[Screen It]


(2016) (Tom Hanks, Felicity Jones) (PG-13)

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Dramatic Thriller: An amnesiac professor of symbology tries to figure out what's happened to him while also hoping to solve a riddle related to a deadly virus that's about to be released on the world's population.
American professor of symbology Robert Langdon (TOM HANKS) regains consciousness in Florence having suffered some sort of head wound with no memory of that or how he ended up in Italy. Dr. Sienna Brooks (FELICITY JONES) is tending to him, but she helps him escape from an assassin, Vayentha (ANA ULARU), who seemingly wants to kill him. Others are also desirous of getting their hands on Langdon, including Elizabeth Sinskey (SIDSE BABETT KNUDSEN), a high-ranking official with the World Health Organization and Christoph Bouchard (OMAR SY), the head of another team that seems at odds with the WHO.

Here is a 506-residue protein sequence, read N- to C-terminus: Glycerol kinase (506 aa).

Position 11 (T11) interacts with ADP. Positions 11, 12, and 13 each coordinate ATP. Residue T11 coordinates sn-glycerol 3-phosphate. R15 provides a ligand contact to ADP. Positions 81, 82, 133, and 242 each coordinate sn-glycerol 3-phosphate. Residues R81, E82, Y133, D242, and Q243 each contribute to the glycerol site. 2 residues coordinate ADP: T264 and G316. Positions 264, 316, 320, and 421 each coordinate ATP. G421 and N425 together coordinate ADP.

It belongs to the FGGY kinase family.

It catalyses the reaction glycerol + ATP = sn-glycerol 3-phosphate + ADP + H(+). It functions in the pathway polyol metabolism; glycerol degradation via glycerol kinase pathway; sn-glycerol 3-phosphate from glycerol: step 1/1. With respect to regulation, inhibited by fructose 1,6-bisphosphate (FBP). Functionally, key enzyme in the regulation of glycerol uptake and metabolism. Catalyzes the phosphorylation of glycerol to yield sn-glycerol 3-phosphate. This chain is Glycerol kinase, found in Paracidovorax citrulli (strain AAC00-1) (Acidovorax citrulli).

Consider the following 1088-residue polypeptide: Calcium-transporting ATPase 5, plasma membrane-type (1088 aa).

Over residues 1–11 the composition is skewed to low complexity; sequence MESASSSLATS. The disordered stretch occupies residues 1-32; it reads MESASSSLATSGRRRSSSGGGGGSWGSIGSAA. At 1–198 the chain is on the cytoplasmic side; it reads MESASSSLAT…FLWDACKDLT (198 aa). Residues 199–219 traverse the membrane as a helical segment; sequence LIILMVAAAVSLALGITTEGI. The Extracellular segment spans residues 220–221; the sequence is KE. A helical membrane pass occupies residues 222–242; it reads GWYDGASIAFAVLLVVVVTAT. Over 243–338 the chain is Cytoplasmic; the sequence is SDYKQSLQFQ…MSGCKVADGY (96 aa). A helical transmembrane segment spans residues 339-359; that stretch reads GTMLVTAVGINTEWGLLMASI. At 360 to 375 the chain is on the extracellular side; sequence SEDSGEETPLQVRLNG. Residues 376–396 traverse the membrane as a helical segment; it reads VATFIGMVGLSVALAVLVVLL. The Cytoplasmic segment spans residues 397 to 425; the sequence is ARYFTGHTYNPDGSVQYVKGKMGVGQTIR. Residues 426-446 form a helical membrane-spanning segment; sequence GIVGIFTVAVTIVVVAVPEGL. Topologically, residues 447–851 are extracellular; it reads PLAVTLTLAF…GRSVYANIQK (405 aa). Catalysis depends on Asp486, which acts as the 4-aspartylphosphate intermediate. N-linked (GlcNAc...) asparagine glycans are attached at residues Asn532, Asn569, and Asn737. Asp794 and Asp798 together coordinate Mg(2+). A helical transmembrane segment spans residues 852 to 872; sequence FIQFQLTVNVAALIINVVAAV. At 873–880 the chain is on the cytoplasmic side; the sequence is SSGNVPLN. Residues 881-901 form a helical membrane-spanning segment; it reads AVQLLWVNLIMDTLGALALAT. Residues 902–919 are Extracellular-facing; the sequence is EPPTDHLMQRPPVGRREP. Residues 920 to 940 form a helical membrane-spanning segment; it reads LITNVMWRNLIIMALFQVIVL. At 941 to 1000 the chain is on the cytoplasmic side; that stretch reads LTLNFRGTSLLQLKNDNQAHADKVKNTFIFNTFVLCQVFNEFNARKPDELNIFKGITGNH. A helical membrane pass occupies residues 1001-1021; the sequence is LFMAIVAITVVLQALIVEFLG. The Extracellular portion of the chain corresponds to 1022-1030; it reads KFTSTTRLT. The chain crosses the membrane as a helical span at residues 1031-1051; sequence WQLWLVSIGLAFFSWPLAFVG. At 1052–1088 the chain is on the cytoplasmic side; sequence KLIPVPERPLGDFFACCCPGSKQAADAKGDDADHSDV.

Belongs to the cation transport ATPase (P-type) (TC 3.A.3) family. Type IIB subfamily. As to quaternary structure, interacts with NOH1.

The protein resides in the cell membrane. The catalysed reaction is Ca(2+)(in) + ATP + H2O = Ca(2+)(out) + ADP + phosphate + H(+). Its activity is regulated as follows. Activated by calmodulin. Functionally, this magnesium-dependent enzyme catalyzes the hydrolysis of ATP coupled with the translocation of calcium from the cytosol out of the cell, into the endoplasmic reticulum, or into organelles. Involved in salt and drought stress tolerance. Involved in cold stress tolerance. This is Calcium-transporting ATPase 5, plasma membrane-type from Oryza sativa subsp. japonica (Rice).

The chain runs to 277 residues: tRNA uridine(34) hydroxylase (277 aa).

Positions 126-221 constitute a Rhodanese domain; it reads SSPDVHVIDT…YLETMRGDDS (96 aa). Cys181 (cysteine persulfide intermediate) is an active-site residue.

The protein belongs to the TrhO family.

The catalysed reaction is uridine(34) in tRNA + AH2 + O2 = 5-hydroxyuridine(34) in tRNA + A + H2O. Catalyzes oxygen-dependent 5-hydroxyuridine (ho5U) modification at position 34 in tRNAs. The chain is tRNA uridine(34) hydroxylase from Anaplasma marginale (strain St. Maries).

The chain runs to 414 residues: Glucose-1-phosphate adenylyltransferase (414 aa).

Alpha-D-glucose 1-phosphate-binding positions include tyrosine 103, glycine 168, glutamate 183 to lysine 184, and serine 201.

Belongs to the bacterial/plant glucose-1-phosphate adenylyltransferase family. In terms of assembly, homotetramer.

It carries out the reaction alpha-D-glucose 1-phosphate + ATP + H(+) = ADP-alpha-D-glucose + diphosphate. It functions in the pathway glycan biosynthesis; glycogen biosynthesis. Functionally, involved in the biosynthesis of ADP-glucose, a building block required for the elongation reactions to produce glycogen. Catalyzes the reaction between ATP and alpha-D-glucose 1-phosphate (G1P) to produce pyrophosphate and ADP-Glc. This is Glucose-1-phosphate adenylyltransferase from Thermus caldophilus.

They're all interested in the professor as they believe he might be able to decipher some cryptic clues about a potentially deadly plan concocted by billionaire Bertrand Zobrist (BEN FOSTER). In past speeches, he's railed against the world's overpopulation problem and apparently has created a pathogen he believes will cull the human herd. That doesn't sit well with Harry Sims (IRRFAN KHAN), the head of a shady operation that was helping Zobrist before that man took his own life to prevent his plan from being stymied.

As Robert tries to figure out how he ended up in Italy and what's happened to him, he races against time to solve the mystery of the clues presented to or discovered by him, all before the deadly virus is released.

OUR TAKE: 3.5 out of 10
I've long said that a movie's hero is only as good as the opposing villain. As such, the villain obviously needs a "good" villainous plan, lest the hero have too easy or quick a time to thwart that. On the flip side, however, if the plan is too elaborate or confusing to understand, viewers won't always be as engaged as desired, due to boredom, confusion or some level of disbelief. Right from the get-go in "Inferno," the third installment of the "Da Vinci Code" saga, we pretty much know what the villain played by Ben Foster is planning.